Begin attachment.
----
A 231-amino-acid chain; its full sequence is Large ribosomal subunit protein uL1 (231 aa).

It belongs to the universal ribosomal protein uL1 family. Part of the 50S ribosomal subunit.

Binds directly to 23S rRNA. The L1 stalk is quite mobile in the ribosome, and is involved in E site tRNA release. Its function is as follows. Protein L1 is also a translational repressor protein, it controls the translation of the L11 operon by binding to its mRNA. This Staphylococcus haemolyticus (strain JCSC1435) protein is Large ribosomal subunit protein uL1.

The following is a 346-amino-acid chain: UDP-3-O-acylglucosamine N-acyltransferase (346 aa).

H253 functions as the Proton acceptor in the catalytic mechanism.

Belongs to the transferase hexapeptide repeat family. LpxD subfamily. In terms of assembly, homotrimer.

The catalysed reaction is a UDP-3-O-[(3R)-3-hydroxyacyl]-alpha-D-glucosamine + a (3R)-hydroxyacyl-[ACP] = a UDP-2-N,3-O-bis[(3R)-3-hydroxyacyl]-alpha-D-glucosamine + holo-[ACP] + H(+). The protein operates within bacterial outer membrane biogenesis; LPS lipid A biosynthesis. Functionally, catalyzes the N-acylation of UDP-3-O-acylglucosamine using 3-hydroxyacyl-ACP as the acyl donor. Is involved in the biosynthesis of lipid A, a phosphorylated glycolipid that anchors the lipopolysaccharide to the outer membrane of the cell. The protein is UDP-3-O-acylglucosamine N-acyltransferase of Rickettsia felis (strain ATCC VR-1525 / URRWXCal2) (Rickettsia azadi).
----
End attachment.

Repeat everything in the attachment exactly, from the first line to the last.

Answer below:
A 231-amino-acid chain; its full sequence is Large ribosomal subunit protein uL1 (231 aa).

It belongs to the universal ribosomal protein uL1 family. Part of the 50S ribosomal subunit.

Binds directly to 23S rRNA. The L1 stalk is quite mobile in the ribosome, and is involved in E site tRNA release. Its function is as follows. Protein L1 is also a translational repressor protein, it controls the translation of the L11 operon by binding to its mRNA. This Staphylococcus haemolyticus (strain JCSC1435) protein is Large ribosomal subunit protein uL1.

The following is a 346-amino-acid chain: UDP-3-O-acylglucosamine N-acyltransferase (346 aa).

H253 functions as the Proton acceptor in the catalytic mechanism.

Belongs to the transferase hexapeptide repeat family. LpxD subfamily. In terms of assembly, homotrimer.

The catalysed reaction is a UDP-3-O-[(3R)-3-hydroxyacyl]-alpha-D-glucosamine + a (3R)-hydroxyacyl-[ACP] = a UDP-2-N,3-O-bis[(3R)-3-hydroxyacyl]-alpha-D-glucosamine + holo-[ACP] + H(+). The protein operates within bacterial outer membrane biogenesis; LPS lipid A biosynthesis. Functionally, catalyzes the N-acylation of UDP-3-O-acylglucosamine using 3-hydroxyacyl-ACP as the acyl donor. Is involved in the biosynthesis of lipid A, a phosphorylated glycolipid that anchors the lipopolysaccharide to the outer membrane of the cell. The protein is UDP-3-O-acylglucosamine N-acyltransferase of Rickettsia felis (strain ATCC VR-1525 / URRWXCal2) (Rickettsia azadi).